If a telematics provider wants to offer in-vehicle diagnostic data, they have to reverse engineer it. This is a complicated process, so most providers don't support many EVs as comprehensively as they do with ICEs. Geotab leads the field by offering support for 220 makes and models of EVs and counting. This gives you the essential data on your fleet, so that you can make real-time decisions to maintain the health of your vehicles.
While for ICE vehicles, warning lights might have been identified for low oil and adblue levels, it might be brake discs and battery faults for EVs. Although both are rare issues, they are important to monitor so you can reduce vehicle downtime.
To optimise your fleet of EVs, you need to constantly learn from them. One example of this is intelligent zoning. By studying the dwell locations and times of your vehicles, you may identify important charging locations. A heat map of vehicle dwell locations shows you where existing public charging infrastructure could be used, or if not available, where you could possibly deploy a charge point to increase vehicle range.
If a vehicle regularly stops in one location for 2 hours a day, a 22kW charger could provide an additional 60 miles and minimise headroom at the depot, as the vehicle will get some of its charge elsewhere.
Monitor battery degradation
To further reduce the TCO of your EVs, there is one important factor to monitor. This is battery degradation. The most fundamental marker of an EV’s health and therefore its resale value is the health of the battery, and there are a number of factors that can influence this beyond mileage.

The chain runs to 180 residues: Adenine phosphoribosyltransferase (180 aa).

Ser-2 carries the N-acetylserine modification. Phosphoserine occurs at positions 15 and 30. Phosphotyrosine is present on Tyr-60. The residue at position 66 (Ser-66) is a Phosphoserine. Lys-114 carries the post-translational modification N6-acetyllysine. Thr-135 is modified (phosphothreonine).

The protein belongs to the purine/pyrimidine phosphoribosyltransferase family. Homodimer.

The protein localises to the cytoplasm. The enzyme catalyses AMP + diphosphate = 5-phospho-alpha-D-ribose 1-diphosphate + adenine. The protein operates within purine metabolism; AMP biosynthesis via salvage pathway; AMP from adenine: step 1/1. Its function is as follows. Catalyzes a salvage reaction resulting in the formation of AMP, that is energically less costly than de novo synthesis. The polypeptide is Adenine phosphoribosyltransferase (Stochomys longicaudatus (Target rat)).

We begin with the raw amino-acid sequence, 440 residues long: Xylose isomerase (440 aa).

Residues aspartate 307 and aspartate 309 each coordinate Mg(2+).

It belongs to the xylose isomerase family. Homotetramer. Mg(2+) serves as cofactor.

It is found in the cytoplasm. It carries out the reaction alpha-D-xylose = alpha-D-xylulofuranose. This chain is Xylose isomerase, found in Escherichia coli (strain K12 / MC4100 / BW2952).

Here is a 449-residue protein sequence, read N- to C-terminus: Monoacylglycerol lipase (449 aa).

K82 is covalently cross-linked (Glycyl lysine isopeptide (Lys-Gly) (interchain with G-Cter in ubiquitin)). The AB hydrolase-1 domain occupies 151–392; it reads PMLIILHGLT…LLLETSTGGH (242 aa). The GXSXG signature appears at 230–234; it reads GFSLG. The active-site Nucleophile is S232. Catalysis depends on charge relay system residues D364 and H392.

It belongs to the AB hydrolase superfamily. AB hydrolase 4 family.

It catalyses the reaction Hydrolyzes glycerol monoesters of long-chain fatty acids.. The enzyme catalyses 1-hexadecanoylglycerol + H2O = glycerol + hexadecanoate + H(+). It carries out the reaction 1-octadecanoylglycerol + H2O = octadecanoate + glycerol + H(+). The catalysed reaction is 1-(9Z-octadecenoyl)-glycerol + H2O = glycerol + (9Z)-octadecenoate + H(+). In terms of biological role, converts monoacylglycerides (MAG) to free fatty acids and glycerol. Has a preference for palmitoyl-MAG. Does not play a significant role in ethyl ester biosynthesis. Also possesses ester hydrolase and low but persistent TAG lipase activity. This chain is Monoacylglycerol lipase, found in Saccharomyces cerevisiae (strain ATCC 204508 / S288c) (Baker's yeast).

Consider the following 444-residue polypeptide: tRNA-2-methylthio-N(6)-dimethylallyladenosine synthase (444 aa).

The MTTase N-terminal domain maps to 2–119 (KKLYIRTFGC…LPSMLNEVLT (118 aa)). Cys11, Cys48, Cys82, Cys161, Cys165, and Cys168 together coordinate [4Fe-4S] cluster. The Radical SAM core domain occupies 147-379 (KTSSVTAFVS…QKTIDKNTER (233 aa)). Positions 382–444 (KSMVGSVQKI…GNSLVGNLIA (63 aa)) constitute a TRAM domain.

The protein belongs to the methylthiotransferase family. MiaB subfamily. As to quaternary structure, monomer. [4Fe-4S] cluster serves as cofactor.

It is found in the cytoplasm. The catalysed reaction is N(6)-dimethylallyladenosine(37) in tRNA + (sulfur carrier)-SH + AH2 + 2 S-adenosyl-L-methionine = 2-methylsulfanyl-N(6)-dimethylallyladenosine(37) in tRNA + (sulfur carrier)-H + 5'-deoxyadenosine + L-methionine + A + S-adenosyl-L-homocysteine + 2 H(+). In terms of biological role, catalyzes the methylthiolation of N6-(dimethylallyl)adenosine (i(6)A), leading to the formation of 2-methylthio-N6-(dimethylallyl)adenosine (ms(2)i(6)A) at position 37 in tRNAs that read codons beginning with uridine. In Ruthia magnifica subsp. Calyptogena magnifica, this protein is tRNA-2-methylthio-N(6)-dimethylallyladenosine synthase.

A vehicle might have 100,000 miles on the odometer or 50,000, but fundamentally, how has the vehicle been charged and driven? If the lower mileage vehicle was regularly charged by a DC fast charger, this may have caused greater battery degradation than if the higher mileage vehicle was consistently charged by a 22kW charger. With Geotab’s battery degradation tool, you can produce a ‘battery health certificate’ when you come to sell the vehicle, ensuring the greatest resale value.
Operate EVs with absolute confidence
Running a fleet of EVs brings a great number of benefits, and presents a new set of challenges. By choosing a telematics provider that provides you with complete oversight of your charging operations, allows you to learn from your vehicles as they work, and then proves the health of the batteries when you come to sell them, you will be guaranteed the best return on investment, and the smoothest operations.
Check out our electric vehicle page to understand how Geotab can help you operate your electric fleet with total confidence.
And look out for the next article in the EV journey series, which looks at how to scale your electric fleet operations and identify further savings, so you can significantly reduce the carbon footprint of the fleet and reduce its impact on the environment.
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Geotab's blog posts are intended to provide information and encourage discussion on topics of interest to the telematics community at large. Geotab is not providing technical, professional or legal advice through these blog posts. While every effort has been made to ensure the information in this blog post is timely and accurate, errors and omissions may occur, and the information presented here may become out-of-date with the passage of time.